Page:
Health and Safety at Work Act 1974 (HSWA)
The Health and Safety at Work Act 1974 (HSWA), is a highly significant piece of legislation, which covers occupational health and safety in the UK.
The aim of the Act is to make sure all workplaces support health and safety by complying with its requirements.
Here we look at what the Act does, who enforces it, and what employers need to do to ensure they comply with it, including providing health and safety training to their employees.
Why Does Health and Safety Matter?
According to statistics from the Health and Safety Executive (HSE),1.6 million people in Britain suffered from a work-related illness in 2019-2020, where 111 workers were killed at work.
The Labour Force Survey records that 693,000 people sustain non-fatal injuries at work in 2019-2020 in Great Britain.
Injuries and ill-health at work are costly to the economy:
- 38.8 million working days are lost due to workplace injury and work-related illness
- The cost of injuries and ill health from working conditions is estimated to be £16.2 billion.
Health and Safety in the workplace is important because it helps to protect the wellbeing of employees, employers, and customers.
Businesses that maintain good levels of health and safety awareness and practices can foster more positive and productive workplace cultures.
Employers who neglect health and safety can end up losing their staff, and their reputation, while increasing their costs and reducing productivity. Crucially, they risk prosecution under the Health and Safety Act.
What are the Major Points of the Health and Safety Act?
A key aspect of the 1974 Act is its introduction of a new system based on goal-based rather than prescriptive regulations.
It supports these goal-based regulations with guidance and a code of practice.
As a primary piece of legislation, HSWA says that workplaces must provide:
- Adequate training for staff to make sure they understand and follow health and safety procedures
- A safe working environment, properly maintained, where operations are carried out safely
- Adequate welfare provisions for staff at work
- Provision of relevant information, instruction and supervision.
Where a workplace has five or more employees, the employer must keep a written record of their health and safety policy, and must consult with employees (or their representatives) about health and safety arrangements.
What Legal Rights do Employees Have?
Health and safety law says that workers have the right to work in places where there is proper control of risks to their health and safety.
The employer is responsible for health and safety and therefore must:
- Decide what could harm employees during their work and take precautions to prevent it through risk assessment
- Explain to employees how they will control risks, and who is responsible for doing this
- Consult and work with employees and their health and safety representatives to protect everyone in the workplace from harm.
- Provide the necessary equipment and protective clothing employees need, and look after it properly
- Provide the health and safety training employees need to carry out their jobs
- Provide adequate facilities, including toilets, washing and first aid facilities
- Have insurance that covers employees for injury or work-related illness
- Report major injuries, diseases, dangerous injuries or fatalities at work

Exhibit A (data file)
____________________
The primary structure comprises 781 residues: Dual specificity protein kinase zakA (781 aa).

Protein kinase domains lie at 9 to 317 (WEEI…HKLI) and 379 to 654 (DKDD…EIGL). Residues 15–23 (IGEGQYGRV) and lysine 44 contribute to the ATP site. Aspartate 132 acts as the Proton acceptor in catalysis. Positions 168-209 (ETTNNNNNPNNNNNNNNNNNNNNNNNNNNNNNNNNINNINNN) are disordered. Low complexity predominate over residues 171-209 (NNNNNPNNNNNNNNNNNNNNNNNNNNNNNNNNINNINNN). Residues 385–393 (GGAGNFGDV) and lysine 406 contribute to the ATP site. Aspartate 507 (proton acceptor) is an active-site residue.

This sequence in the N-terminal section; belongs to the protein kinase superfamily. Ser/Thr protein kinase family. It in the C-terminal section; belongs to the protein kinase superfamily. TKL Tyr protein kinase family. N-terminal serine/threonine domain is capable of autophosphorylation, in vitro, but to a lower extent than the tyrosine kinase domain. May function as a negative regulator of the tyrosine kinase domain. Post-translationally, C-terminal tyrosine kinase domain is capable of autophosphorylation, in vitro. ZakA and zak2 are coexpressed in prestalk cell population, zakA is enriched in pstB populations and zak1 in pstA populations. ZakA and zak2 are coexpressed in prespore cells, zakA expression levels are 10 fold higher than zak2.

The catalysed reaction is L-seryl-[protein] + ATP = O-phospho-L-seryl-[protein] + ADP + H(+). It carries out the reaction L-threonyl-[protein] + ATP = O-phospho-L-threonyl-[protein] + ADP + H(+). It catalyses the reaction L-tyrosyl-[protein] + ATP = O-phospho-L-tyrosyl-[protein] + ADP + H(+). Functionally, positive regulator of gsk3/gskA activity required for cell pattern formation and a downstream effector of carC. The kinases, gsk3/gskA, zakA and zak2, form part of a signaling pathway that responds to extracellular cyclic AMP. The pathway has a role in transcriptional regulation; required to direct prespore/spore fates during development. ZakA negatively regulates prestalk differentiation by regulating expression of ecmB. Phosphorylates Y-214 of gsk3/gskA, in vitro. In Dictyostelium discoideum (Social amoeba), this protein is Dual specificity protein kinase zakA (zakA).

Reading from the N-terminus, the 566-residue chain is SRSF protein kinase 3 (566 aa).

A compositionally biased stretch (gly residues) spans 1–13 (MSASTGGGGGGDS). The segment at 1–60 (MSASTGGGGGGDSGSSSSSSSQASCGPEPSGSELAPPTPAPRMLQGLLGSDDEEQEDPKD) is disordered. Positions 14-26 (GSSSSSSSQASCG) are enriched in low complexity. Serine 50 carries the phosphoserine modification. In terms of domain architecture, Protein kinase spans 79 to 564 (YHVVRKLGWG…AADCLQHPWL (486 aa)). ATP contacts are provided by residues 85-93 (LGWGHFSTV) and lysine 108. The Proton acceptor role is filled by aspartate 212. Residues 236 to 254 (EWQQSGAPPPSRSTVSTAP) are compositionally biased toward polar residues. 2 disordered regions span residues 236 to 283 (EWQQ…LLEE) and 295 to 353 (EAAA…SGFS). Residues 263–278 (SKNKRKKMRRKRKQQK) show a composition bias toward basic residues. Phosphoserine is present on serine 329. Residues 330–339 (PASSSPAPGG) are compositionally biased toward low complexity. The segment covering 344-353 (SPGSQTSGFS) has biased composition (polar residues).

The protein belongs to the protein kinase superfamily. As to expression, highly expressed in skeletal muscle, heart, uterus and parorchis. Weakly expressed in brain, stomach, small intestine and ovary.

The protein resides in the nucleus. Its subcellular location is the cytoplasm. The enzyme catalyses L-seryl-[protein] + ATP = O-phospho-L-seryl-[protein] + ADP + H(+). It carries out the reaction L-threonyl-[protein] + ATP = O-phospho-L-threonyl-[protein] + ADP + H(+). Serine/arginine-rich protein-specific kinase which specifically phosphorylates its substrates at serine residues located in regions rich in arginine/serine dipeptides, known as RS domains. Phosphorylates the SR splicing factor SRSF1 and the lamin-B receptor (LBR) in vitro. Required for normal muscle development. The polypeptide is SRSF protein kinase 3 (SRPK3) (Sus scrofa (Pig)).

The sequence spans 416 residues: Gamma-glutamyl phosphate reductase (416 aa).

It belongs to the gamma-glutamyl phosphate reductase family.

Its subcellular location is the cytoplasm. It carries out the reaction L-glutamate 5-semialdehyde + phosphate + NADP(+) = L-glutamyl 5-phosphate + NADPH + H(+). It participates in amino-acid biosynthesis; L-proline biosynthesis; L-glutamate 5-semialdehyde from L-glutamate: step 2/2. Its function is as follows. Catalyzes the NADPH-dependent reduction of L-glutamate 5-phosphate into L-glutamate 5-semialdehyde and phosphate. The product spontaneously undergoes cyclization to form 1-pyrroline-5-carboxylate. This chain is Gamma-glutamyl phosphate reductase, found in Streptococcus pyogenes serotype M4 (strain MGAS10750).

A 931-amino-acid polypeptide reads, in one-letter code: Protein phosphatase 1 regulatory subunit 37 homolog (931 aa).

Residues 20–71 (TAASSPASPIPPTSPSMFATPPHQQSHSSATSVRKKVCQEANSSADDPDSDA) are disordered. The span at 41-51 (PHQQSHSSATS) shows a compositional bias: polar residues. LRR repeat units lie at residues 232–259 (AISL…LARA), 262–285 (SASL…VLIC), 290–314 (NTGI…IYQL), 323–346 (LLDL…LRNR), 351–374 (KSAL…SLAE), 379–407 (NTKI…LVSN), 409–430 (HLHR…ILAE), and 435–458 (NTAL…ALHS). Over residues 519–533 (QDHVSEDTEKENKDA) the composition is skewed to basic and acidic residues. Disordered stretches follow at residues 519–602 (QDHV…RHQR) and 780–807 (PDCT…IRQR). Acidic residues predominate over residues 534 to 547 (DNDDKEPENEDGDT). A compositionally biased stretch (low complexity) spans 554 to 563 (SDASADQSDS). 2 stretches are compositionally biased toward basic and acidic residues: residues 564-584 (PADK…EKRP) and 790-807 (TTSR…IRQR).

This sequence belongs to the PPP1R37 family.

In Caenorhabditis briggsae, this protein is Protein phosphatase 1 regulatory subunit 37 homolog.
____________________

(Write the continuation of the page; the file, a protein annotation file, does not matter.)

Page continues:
- Work with other employers or contractors sharing the workplace to make sure they protect the health and safety of all employees.
Employees should follow any training they receive, co-operate with employers, and take reasonable care of their own and other people’s health and safety.
They should also let someone know, such as an employer, supervisor or health and safety representative, if they think work or inadequate precautions are putting someone at risk.
Who Enforces the Health and Safety Act?
The Health and Safety Executive (HSE) enforces the Health and Safety Act. This is a government-appointed body, and is the UK’s national regulator for health and safety in the workplace.
While HSE is responsible for enforcing the Act, to do this it often works with relevant local authorities.
HSWA is a primary piece of legislation, but there are other regulations which work alongside it, known as statutory instruments. These regulations support the Act’s aims.
It is a criminal offence for employers not to comply with the duties and regulations that the Health and Safety Act imposes.
Why is Health and Safety Training Important?
Under the Health and Safety Act, employers must make sure that everyone who works for them knows how to work safely and without risk to their health.
This applies to contractors and self-employed workers too.
Employers should understand what level of health and safety training people will require, depending on what kind of business they have, and what level of risk there is.
Training should provide people with the right level of information about:
- Measures for dealing with hazards and risks
- Following emergency procedures.
Training should be both relevant and effective, and employees should have refresher training where it is required.
Some workers may have specific training needs, depending on their status, such as new recruits or supervisors.
In certain industries, such as construction, a basic health and safety training qualification is essential for employees before they can gain the necessary certification to work on sites.
What Kind of Health and Safety Training is Available?
SB Skills Solutions provide a range of health and safety training courses from various training bodies, including:
- CITB (Construction Industry Training Board)
- IOSH (Institution of Occupational Safety and Health)
- CABWI (Certification and Assessment Board for the Water Industry).
Contact us today for more information about the range of Health and Safety Training course we offer, from various training bodies.